Tuesday night was about as bad as a game could be for Rangers. Coming off 12 wins in 13 games, five straight wins and a California sweep, the Rangers never got going against the Islanders and got embarrassed at home in a 3-0 loss as Henrik Lundqvist watched the third period from the bench. But there’s no time for the Rangers to worry or reflect on what happened against their New York rival because the Capitals keep winning and the Rangers need to make the most of their games in hand on the rest of the Metropolitan.
For the first time in over 10 months, the Rangers will play the Bruins on Thursday night in Boston just as the Bruins are riding a five-game winning streak and playing their best hockey of the year. Mike Miccoli, who covers the Bruins for The Hockey Writers and was also my freshman year of college roommate, joined me for an email exchange to talk about what has happened to the Bruins since their postseason loss to the Canadiens, the job security of Peter Chiarelli and Claude Julien, what’s happening in the Eastern Conference this season and the thinking of Boston sports fans.
Keefe: It’s the middle of January and the Rangers and Bruins are meeting for the first time this season. The NHL always gets things right! With the two teams finally meeting for the first time since March 2, 2014, it means we get to talk Rangers-Bruins.
I was ready for the demise of the Bruins on Jan. 4 after they had just dropped their third straight game in either overtime or the shootout and had lost four of their last five overall. Since then, the Bruins have won four straight and look to be back on track.
But even with the Bruins finding their game, this season hasn’t been as easy for them as the last four have been and judging by your highs and lows on Twitter, it’s getting to you.
Are you worried about the Bruins?
Miccoli: There are certain things that I look forward to in January: the annual AFC Championship game with the New England Patriots, the release of Dave Matthews Band’s summer tour dates and a pretty successful month for the Boston Bruins. Since Claude Julien became head coach, the Bruins have an average winning percentage of .591 in January. It’d be a much higher number too, if they didn’t go 3-9-2 in January of the 2009-10 season, but I’m still pretty sure that year never actually happened.
This season is no different. The Bruins don’t know what it’s like to play a game in 2015 and not pickup a point. They’re 4-0-2 in January, and as you said, have won four straight. It’s unfortunate that the Rangers are beginning to cool off just as they’re running into a Bruins team that is playing their best hockey of the season. The team is finally healthy and is beginning to play more like they won a high seed in the playoffs rather than a high draft pick in this year’s lottery. Plus, David Pastrnak is on fire. I wish you could be here in Boston and see the statue that’s being constructed of him right next to Bobby Orr’s. It’s going to be so big that it might knock down Halftime Pizza across the street. Nobody will miss it.
So to answer your question, no, I’m not worried about the Bruins. At least not right now.
Keefe: I have always thought the Bobby Orr statue was a letdown. The statue itself is great … it’s just small and in a terrible location. Here is arguably the greatest hockey player, the most talented human being to ever wear skates and he has this tiny statue on Causeway Street in the shadows of the ugly concrete disaster that is the TD Garden and across the street from what used to be T.G.I Friday’s where there is a Dunkin Donuts, a weird ticket store and some homeless people asking for change and doing drugs outside that sketchy liquor store. IT’S NUMBER FOUR, BOBBY ORR! SHOW THE MAN SOME RESPECT! Then again, I guess there really isn’t a place to put the statue around the Garden. What a weird, oddly-planned area. I wish they would put the T back above ground there, re-open Hooters where North Star or DJ’s or whatever bar is there now and give the area some character. Maybe the best spot for it would be down the street on Staniford Street outside of Domino’s where I still remember the number by heart from freshman year. 617-248-0100. I just typed that without googling it. Is that disgusting? Do you want to get a 5-5-5 with me and play MVP Baseball on PS2? Anyway, back to real life, where we aren’t 18 and our only responsibility is to go to class between 9 a.m. and 1 p.m. and then take an elevator down eight floors to eat whatever we want.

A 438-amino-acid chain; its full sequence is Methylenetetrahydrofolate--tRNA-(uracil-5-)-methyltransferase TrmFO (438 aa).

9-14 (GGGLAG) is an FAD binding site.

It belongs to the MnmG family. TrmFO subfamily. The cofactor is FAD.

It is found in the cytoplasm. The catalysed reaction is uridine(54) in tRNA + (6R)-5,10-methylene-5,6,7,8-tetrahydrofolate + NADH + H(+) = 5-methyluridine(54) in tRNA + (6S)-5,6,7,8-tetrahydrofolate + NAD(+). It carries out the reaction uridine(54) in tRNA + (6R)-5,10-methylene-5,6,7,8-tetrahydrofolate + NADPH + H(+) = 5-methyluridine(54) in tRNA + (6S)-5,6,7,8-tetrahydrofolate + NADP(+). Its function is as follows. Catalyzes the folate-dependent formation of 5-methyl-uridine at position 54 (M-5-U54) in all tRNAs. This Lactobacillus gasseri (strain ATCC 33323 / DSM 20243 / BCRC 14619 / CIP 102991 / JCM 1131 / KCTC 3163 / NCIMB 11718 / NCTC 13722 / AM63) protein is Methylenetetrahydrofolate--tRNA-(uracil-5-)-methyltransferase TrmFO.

I hope the Rangers aren’t cooling off. Sure, they were embarrassed by the Islanders on Tuesday night at home after embarrassing the state of California’s hockey teams, but they have still won 12 of 14 games and have played the least amount of games in the entire league and a few games in hand on all of the teams they are chasing. If they win those games in hand, they will be out of the miserable wild-card spot they are in now and back to not worrying about making the playoffs.
But when it comes to the Rangers, it’s always about worrying about making the playoffs up until the beginning of April. You have had the luxury of not worrying about that in the last few years, but the way the Atlantic is shaping up, you might have to worry about this year. Imagine, no playoffs for the Bruins? The people of Boston will have to watch baseball again!
Miccoli: Did we go to class? (Hi, Mom and Dad and Neil’s parents – we did go to class.)
Now that you’ve mentioned the 5-5-5 and ruined any semblance of an appetite that I’ll have for the rest of the day, I can tell you that the Bruins are going to make playoffs.